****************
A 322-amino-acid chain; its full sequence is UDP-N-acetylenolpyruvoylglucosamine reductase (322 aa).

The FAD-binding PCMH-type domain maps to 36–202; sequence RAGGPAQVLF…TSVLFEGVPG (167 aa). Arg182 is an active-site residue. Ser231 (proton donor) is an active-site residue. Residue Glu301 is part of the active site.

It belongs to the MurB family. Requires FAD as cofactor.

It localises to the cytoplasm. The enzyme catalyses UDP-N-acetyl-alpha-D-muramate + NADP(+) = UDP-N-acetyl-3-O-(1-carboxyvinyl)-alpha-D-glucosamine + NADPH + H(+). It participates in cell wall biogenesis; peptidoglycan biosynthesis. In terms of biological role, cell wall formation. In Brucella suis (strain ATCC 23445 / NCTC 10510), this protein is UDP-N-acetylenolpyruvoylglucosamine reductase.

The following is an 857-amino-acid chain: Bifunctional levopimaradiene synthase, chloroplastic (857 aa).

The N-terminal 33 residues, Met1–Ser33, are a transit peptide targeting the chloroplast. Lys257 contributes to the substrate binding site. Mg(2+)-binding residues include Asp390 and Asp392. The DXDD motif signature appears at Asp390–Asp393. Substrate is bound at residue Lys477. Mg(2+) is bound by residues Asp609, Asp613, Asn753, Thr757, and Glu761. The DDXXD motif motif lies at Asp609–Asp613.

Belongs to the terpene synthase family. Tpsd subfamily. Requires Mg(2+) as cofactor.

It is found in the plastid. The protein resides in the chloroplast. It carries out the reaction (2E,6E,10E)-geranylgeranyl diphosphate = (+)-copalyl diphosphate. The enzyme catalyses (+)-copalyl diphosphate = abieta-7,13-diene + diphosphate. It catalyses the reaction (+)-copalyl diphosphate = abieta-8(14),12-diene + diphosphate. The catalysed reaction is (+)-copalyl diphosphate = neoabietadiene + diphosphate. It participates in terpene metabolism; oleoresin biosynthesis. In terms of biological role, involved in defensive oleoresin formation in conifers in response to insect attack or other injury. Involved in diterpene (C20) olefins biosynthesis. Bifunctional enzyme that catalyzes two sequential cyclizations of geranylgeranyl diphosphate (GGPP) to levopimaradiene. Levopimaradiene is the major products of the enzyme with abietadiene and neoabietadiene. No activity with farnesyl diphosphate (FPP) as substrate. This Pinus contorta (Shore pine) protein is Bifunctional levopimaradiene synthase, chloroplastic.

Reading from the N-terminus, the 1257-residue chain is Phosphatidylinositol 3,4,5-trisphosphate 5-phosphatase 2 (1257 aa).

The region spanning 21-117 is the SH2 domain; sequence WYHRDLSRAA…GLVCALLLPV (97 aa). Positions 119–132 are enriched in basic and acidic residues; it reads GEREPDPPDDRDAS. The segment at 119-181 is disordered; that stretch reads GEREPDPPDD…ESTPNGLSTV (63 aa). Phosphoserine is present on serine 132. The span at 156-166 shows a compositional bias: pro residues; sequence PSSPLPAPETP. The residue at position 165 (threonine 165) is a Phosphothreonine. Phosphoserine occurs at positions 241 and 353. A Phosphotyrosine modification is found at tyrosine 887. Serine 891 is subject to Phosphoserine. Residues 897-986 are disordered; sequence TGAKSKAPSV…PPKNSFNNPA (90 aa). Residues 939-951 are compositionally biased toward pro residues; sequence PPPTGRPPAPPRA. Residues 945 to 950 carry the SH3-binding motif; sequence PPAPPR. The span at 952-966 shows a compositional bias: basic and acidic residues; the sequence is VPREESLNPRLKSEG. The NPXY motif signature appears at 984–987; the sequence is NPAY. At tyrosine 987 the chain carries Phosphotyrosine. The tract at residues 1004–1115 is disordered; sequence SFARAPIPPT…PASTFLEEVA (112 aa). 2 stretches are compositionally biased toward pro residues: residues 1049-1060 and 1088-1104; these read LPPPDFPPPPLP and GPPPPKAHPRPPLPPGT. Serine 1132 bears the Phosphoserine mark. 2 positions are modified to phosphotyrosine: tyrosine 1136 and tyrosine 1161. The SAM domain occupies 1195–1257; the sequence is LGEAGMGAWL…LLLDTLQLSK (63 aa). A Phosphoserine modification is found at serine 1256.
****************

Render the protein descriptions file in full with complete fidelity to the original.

A 322-amino-acid chain; its full sequence is UDP-N-acetylenolpyruvoylglucosamine reductase (322 aa).

The FAD-binding PCMH-type domain maps to 36–202; sequence RAGGPAQVLF…TSVLFEGVPG (167 aa). Arg182 is an active-site residue. Ser231 (proton donor) is an active-site residue. Residue Glu301 is part of the active site.

It belongs to the MurB family. Requires FAD as cofactor.

It localises to the cytoplasm. The enzyme catalyses UDP-N-acetyl-alpha-D-muramate + NADP(+) = UDP-N-acetyl-3-O-(1-carboxyvinyl)-alpha-D-glucosamine + NADPH + H(+). It participates in cell wall biogenesis; peptidoglycan biosynthesis. In terms of biological role, cell wall formation. In Brucella suis (strain ATCC 23445 / NCTC 10510), this protein is UDP-N-acetylenolpyruvoylglucosamine reductase.

The following is an 857-amino-acid chain: Bifunctional levopimaradiene synthase, chloroplastic (857 aa).

The N-terminal 33 residues, Met1–Ser33, are a transit peptide targeting the chloroplast. Lys257 contributes to the substrate binding site. Mg(2+)-binding residues include Asp390 and Asp392. The DXDD motif signature appears at Asp390–Asp393. Substrate is bound at residue Lys477. Mg(2+) is bound by residues Asp609, Asp613, Asn753, Thr757, and Glu761. The DDXXD motif motif lies at Asp609–Asp613.

Belongs to the terpene synthase family. Tpsd subfamily. Requires Mg(2+) as cofactor.

It is found in the plastid. The protein resides in the chloroplast. It carries out the reaction (2E,6E,10E)-geranylgeranyl diphosphate = (+)-copalyl diphosphate. The enzyme catalyses (+)-copalyl diphosphate = abieta-7,13-diene + diphosphate. It catalyses the reaction (+)-copalyl diphosphate = abieta-8(14),12-diene + diphosphate. The catalysed reaction is (+)-copalyl diphosphate = neoabietadiene + diphosphate. It participates in terpene metabolism; oleoresin biosynthesis. In terms of biological role, involved in defensive oleoresin formation in conifers in response to insect attack or other injury. Involved in diterpene (C20) olefins biosynthesis. Bifunctional enzyme that catalyzes two sequential cyclizations of geranylgeranyl diphosphate (GGPP) to levopimaradiene. Levopimaradiene is the major products of the enzyme with abietadiene and neoabietadiene. No activity with farnesyl diphosphate (FPP) as substrate. This Pinus contorta (Shore pine) protein is Bifunctional levopimaradiene synthase, chloroplastic.

Reading from the N-terminus, the 1257-residue chain is Phosphatidylinositol 3,4,5-trisphosphate 5-phosphatase 2 (1257 aa).

The region spanning 21-117 is the SH2 domain; sequence WYHRDLSRAA…GLVCALLLPV (97 aa). Positions 119–132 are enriched in basic and acidic residues; it reads GEREPDPPDDRDAS. The segment at 119-181 is disordered; that stretch reads GEREPDPPDD…ESTPNGLSTV (63 aa). Phosphoserine is present on serine 132. The span at 156-166 shows a compositional bias: pro residues; sequence PSSPLPAPETP. The residue at position 165 (threonine 165) is a Phosphothreonine. Phosphoserine occurs at positions 241 and 353. A Phosphotyrosine modification is found at tyrosine 887. Serine 891 is subject to Phosphoserine. Residues 897-986 are disordered; sequence TGAKSKAPSV…PPKNSFNNPA (90 aa). Residues 939-951 are compositionally biased toward pro residues; sequence PPPTGRPPAPPRA. Residues 945 to 950 carry the SH3-binding motif; sequence PPAPPR. The span at 952-966 shows a compositional bias: basic and acidic residues; the sequence is VPREESLNPRLKSEG. The NPXY motif signature appears at 984–987; the sequence is NPAY. At tyrosine 987 the chain carries Phosphotyrosine. The tract at residues 1004–1115 is disordered; sequence SFARAPIPPT…PASTFLEEVA (112 aa). 2 stretches are compositionally biased toward pro residues: residues 1049-1060 and 1088-1104; these read LPPPDFPPPPLP and GPPPPKAHPRPPLPPGT. Serine 1132 bears the Phosphoserine mark. 2 positions are modified to phosphotyrosine: tyrosine 1136 and tyrosine 1161. The SAM domain occupies 1195–1257; the sequence is LGEAGMGAWL…LLLDTLQLSK (63 aa). A Phosphoserine modification is found at serine 1256.